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This article in AJ

  1. Vol. 76 No. 2, p. 201-203
     
    Received: July 20, 1981


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doi:10.2134/agronj1984.00021962007600020008x

Herbage Yield and Quality of Filegrass as Influenced by N, P, and K Fertilizer Applications1

  1. C. P. E. Omaliko2

Abstract

Abstract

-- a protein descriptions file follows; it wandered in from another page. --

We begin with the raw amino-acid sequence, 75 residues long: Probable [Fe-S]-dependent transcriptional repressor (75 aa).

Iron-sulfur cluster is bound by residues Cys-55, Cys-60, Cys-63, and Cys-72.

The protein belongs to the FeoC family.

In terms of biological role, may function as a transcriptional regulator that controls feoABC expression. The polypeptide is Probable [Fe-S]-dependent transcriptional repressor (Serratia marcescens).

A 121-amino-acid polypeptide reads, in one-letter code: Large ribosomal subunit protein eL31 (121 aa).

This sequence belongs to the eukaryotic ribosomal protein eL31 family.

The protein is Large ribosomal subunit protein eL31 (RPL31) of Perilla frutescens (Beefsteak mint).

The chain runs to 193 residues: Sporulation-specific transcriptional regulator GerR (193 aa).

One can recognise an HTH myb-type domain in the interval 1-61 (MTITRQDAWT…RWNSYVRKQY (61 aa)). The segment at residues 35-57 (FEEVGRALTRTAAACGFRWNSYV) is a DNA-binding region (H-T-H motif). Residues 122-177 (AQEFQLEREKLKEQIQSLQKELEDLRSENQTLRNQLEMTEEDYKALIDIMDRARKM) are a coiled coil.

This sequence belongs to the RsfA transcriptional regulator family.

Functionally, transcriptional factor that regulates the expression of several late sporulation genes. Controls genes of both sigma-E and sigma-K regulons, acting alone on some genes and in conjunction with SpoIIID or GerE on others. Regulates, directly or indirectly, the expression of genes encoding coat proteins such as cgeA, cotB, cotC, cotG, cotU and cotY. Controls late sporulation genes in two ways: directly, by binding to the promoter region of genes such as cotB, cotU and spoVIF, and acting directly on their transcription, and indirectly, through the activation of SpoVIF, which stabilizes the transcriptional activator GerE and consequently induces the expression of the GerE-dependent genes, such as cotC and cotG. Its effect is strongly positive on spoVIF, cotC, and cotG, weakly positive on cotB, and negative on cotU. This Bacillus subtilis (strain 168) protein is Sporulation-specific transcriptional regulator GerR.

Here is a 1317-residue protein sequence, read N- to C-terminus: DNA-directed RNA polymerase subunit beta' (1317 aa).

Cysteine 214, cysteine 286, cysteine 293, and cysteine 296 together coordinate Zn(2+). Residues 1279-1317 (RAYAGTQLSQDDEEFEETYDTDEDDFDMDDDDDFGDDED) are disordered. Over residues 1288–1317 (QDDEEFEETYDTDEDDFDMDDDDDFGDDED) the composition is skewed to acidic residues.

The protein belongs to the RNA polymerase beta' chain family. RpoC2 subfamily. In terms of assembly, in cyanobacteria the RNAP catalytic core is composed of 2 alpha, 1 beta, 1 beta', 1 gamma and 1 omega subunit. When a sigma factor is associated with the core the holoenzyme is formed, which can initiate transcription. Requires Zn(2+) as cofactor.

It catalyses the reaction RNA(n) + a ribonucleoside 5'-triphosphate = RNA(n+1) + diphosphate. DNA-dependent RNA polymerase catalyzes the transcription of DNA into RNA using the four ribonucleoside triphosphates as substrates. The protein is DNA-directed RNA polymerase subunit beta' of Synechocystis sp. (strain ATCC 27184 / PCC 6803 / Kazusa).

The nutrient requirements of filegrass (Anthephora ampulacea, Stapf and Hubb), a potential pasture species, is hardly known. A greenhouse experiment was conducted to study the effects of applied N, P, and K fertilizers on its herbage yield and quality. Four rates of N (0, 100, 200 and 300 kg N/ha−1 as ammonium sulfate); three rates of P (0, 33, and 66 kg P ha−1 as single superphosphate); and three rates of K (0, 62, and 124 kg K ha−1 as muriate of potash) were applied in solution in all possible treatment combinations (36 treatments). Plants were first harvested when 50% of the primary tillers were at early anthesis, A second harvest was made after 4 weeks of regrowth. Fertilizer application at 100 kg N/ha−1 rate at least doubled filegrass yield (7.4 vs. 14.8 g pot−1 for 0 vs. 100 kg N ha−1 rates). Higher rates of N application gave further significant yield increases (19.4 and 19.9 g pot−1 for 200 and 300 kg N ha−1, respectively). For the regrowth harvest, yields differed significantly such that 0 < 100 < 200 < 300 kg N ha−1. Filegrass response to applied N is represented by the following regression equations Y = 9.2 + 0.05 × (for 6rst harvest) and Y = 1.39 + 0.018 × (for second harvest). Applied P and K fertilizers did not significantly affect the dry matter yields and concentration of other nutrients in both the leaf and stem fractions. Applied N at 100 kg ha−1 rate increased N concentration of the leaf fraction but decreased P, Ca, and Mg of the leaf. Higher N rates, however, increased these nutrients in the leaf blade. Nitrogen application, at all rates, increased the stem concentrations of N from 0.49 to 1.20; P from 0.16 to 0.26; K from 0.87 to 1.12; Ca from 0.11 to 0.56 and Mg from 0.06 to 0.19% on dry matter basis. The dry matter digestibility (DMD) values for both leaf and stem fractions were relatively close (62.8 and 53.4%, respectively). The DMD of each fraction was increased by N application from 45.6 to 65.7 in the leaf and stem when the rate was increased from 0 to 300 kg N ha−1. These results were discussed in terms of herbage production and livestock requirements.

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